Increasing evidence indeed suggests that task-related context information becomes integrated into event files. For instance, if participants are to switch between reading the word and naming the picture of Stroop-like word-picture compounds, they have a harder time to switch to word reading if the present compound had been picture-named before, even if that happened more than 100 trials ago and only once (Waszak, Hommel & Allport, 2003). Along the same lines, stimuli in a switching task were found to allow for better performance if they were associated with the same stimulus-response mapping three trials ago (Pösse, Waszak & Hommel, 2006), and aftereffects of binding are reduced in size if irrelevant features of the context change, like the voice in which Stroop-like distractors are presented (Spapé & Hommel, 2008). These and other observations strongly suggest that “cognitive representations of perceived and produced events (i.e., perception and action codes) are contextualized by integrating them with codes of events they accompany” (Hommel et al., 2000, p. 227).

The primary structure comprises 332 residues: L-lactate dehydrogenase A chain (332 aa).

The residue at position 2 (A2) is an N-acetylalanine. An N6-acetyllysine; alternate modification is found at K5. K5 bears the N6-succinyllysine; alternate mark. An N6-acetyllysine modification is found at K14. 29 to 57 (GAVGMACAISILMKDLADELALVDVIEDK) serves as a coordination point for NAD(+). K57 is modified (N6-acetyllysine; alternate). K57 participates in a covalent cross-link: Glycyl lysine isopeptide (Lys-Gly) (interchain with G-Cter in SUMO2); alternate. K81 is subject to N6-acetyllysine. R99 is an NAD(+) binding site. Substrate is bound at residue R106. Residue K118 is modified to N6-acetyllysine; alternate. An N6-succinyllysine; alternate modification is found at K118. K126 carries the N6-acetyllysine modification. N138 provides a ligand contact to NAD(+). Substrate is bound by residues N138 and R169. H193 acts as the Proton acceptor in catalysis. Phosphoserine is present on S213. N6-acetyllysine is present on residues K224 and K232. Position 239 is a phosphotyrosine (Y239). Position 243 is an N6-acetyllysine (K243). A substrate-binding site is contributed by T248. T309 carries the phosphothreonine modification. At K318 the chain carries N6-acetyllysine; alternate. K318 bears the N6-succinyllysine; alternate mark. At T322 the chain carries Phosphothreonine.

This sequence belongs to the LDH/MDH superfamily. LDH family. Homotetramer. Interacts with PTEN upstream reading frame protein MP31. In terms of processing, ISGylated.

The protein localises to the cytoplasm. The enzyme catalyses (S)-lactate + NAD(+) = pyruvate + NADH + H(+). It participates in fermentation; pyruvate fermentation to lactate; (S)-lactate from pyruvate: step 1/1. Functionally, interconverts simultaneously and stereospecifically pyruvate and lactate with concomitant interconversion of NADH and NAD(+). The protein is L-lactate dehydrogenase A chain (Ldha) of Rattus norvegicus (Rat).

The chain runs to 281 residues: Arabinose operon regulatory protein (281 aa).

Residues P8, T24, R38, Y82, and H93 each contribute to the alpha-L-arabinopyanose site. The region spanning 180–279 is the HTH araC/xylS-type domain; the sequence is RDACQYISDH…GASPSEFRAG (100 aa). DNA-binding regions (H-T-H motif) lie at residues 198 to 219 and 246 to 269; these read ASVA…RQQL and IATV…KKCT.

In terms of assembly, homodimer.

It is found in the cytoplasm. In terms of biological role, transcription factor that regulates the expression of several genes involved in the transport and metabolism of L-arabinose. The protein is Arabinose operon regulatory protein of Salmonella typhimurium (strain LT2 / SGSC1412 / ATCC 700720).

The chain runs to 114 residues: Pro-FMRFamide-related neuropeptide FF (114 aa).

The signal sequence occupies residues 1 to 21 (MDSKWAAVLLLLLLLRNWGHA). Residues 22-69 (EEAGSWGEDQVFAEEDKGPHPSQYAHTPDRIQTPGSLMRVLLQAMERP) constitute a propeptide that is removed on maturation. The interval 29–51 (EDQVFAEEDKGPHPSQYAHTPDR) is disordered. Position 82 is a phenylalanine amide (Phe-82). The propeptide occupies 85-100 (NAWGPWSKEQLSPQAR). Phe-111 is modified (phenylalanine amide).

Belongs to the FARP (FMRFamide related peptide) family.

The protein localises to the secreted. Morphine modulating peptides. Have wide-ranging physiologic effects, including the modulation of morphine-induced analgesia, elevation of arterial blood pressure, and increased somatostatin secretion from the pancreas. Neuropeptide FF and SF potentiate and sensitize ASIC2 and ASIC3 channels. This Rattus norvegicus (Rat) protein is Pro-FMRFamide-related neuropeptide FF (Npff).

One when question refers to the circumstances under which components are integrated into event files. Various studies have systematically manipulated the amount of attention needed to process especially stimulus components, but none suggested any important role of attention. For instance, Hommel (2005) manipulated the attentional relevance of stimulus components in various ways across eight experiments, by rendering them entirely irrelevant, by making them follow (rather than precede) the response, by putting them into competition with task-relevant stimuli, and by having participants to suppress the response it accompanied—but there was no indication of any impact on the binding process. So far, there seem to exist only two exceptions to this general picture of a high degree of non-selectivity in binding features. First, there are some indications that more salient stimuli might be associated with stronger binding-related effects both in stimulus-response binding (Schmalbrock, Laub & Frings, 2021) and in action-effect binding (Dutzi & Hommel, 2009). Second, task-relevance of stimulus dimensions has played an important role from the very first study on (Hommel, 1998)—where partial-repetition costs were more pronounced for the relation between the response and features of the dimension that defined S2 (shape or color) than for the relation between the response and features of other, task-irrelevant dimensions (color and shape, respectively). Task-relevance effects have also been shown for responses (Hommel, 2007), in the sense that bindings between stimulus location and the response are much more pronounced if the response is also spatially defined than if it is not. Relatedly, action-effect binding is stronger for relevant than for irrelevant action features (Mocke, Weller, Frings, Rothermund & Kunde, 2020). As discussed in the next section, there are reasons to believe that task-relevance relates to retrieval, rather than binding, and there is some evidence that the same may be true for salience: Laub, Frings, and Moeller (2018) observed that distractors have a higher potency to retrieve previously bound responses if they are perceptually sticking out more (i.e., if they are easier to discriminate from the target) at retrieval.